1997 “Baby Coos” – Classic American Dolls
- Pictures the “Baby Coos” doll produced by the Ideal Novelty and Toy Company.
- Part of the Classic American Dolls set – the first time photographs were used instead of paintings or drawings for a large US set with different stamp designs
Classic American Dolls
32¢, First Class Mail Rate
First Day of Issue:
July 28, 1997
First Day City:
Printed for Ashton Potter (USA) Ltd. by Sterling Sommer of Tonawanda, New York
Panes of 15 (Vertical, 5 across, 3 down)
10.9 by 11.1
Large tagging block over all 20 stamps, covering the stamps to the edges
Why the stamp was issued:
To commemorate the “Baby Coos” doll created by the Ideal Novelty and Toy Company in the 1930s.
About the stamp design:
The stamp pictures a photograph of the doll against a blue paper background.
First Day City:
The First Day of Issue Ceremony was held during the annual membership meeting of the United Federation of Doll Clubs at the Anaheim Hilton and Towers Hotel in Anaheim, California.
About the Classic American Dolls set:
The USPS issued the stamps to commemorate American dolls that “reflect the tradition, heritage, culture, and artistic style from various geographical regions of this country.”
Each stamp design pictures a photograph by Sally Andersen-Bruce. Each doll or pair of dolls is shown in front of a blue paper background, tying the stamp designs together. The names of each doll are printed in small type below the bottom frameline of each stamp, across from the 1997 year date. They’re also listed in the horizontal selvage at the bottom of the pane of 15.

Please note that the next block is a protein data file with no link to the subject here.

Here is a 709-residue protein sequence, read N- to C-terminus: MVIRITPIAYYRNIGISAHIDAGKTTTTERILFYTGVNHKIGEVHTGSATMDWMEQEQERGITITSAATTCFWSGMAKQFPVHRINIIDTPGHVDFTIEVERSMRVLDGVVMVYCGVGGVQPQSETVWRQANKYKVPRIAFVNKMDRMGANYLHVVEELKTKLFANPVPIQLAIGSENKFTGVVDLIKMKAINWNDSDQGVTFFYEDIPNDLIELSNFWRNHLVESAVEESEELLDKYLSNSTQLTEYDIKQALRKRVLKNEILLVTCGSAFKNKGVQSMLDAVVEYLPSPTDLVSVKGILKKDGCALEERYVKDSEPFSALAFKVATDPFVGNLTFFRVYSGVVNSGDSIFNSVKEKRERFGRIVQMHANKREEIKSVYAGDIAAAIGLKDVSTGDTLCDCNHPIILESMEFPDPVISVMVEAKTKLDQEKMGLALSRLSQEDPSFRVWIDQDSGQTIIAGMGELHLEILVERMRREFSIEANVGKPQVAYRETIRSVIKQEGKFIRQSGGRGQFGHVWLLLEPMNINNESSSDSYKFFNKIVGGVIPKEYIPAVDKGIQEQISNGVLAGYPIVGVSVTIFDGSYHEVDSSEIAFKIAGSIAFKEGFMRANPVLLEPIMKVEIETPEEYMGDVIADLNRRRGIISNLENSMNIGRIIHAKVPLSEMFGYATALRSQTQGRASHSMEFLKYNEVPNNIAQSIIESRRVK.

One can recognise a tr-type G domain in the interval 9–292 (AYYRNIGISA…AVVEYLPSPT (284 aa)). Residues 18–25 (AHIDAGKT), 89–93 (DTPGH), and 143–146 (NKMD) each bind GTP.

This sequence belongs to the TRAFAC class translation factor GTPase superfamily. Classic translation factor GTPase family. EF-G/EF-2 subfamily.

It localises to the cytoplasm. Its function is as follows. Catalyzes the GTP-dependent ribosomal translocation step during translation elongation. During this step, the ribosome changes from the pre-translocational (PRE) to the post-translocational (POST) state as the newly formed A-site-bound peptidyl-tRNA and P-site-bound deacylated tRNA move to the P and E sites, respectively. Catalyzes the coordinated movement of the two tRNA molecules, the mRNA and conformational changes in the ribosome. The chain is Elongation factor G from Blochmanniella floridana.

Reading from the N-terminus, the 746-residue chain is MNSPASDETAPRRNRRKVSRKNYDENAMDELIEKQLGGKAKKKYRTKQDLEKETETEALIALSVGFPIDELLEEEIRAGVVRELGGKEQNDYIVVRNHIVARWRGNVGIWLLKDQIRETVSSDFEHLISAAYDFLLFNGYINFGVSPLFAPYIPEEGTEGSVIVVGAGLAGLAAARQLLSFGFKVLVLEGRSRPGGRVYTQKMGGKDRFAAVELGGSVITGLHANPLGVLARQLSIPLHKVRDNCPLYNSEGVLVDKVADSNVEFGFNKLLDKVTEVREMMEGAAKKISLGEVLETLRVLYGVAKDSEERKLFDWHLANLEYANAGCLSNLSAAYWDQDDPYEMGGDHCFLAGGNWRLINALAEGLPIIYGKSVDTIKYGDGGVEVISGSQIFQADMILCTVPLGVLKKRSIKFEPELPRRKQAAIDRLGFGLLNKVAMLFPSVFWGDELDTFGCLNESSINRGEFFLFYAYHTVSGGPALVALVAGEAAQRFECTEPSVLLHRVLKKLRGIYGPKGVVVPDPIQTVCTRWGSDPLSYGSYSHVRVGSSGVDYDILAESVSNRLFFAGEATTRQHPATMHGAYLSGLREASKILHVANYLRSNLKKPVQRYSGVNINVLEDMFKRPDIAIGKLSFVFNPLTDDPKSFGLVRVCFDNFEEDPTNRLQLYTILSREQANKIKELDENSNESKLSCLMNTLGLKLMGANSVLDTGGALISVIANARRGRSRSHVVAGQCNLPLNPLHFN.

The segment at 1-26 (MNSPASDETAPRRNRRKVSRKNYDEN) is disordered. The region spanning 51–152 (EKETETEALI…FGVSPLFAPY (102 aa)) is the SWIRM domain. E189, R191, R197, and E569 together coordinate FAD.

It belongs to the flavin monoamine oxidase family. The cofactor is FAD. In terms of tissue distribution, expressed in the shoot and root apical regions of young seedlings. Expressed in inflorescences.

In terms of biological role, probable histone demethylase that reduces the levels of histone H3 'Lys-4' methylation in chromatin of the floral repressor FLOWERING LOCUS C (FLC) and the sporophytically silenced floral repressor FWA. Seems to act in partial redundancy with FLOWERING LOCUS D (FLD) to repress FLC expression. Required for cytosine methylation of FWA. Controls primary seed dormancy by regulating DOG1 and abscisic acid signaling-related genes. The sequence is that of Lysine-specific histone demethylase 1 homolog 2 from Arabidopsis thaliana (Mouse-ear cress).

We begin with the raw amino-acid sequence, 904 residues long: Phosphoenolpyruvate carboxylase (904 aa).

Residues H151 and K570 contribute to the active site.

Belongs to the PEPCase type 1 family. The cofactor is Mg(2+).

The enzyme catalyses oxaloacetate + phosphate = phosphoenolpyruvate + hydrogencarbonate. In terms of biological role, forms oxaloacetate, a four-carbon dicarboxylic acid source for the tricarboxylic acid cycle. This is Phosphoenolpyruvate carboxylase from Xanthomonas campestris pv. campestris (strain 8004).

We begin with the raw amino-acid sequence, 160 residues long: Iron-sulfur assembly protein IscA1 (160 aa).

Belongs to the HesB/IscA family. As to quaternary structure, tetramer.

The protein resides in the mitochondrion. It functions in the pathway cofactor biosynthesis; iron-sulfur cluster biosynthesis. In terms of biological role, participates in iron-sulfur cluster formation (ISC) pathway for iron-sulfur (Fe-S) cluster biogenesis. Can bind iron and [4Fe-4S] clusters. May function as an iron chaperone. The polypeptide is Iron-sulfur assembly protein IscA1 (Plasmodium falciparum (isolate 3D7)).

The set marked the first time photographs were used instead of paintings or drawings for a large US set with different stamp designs.
History the stamp represents:
Featured at the Great Exhibition in London in 1851, early baby dolls had cloth bodies that contained a squeak box to mimic crying. As technology changed the world in the years that followed, toymakers were eager to use these new inventions. Much time and effort went into developing unique “gimmicks,” that would catch the fancy of young consumers.
Developed in 1948 by the Ideal Novelty and Toy Company, Baby Coos was a glorified version of earlier baby dolls. Life-sized, it had a stuffed “magic skin” body (a special latex which felt like real skin), jointed arms, and sleep eyes. Inside the doll’s body, a reed-like arrangement, much like that found on a clarinet, allowed it to “sob” if patted too hard, “cry” when spanked, “squeal” when pinched, and “coo” when hugged.
A similar classic “look” characterizes baby dolls of this era, causing confusion for collectors and researchers alike. In fact, some collectors believe the doll on the 1997 postage stamp is actually “Plassie,” a similar Ideal doll. The patent number in the mark of the stamp doll is the same one which identifies “Plassie.”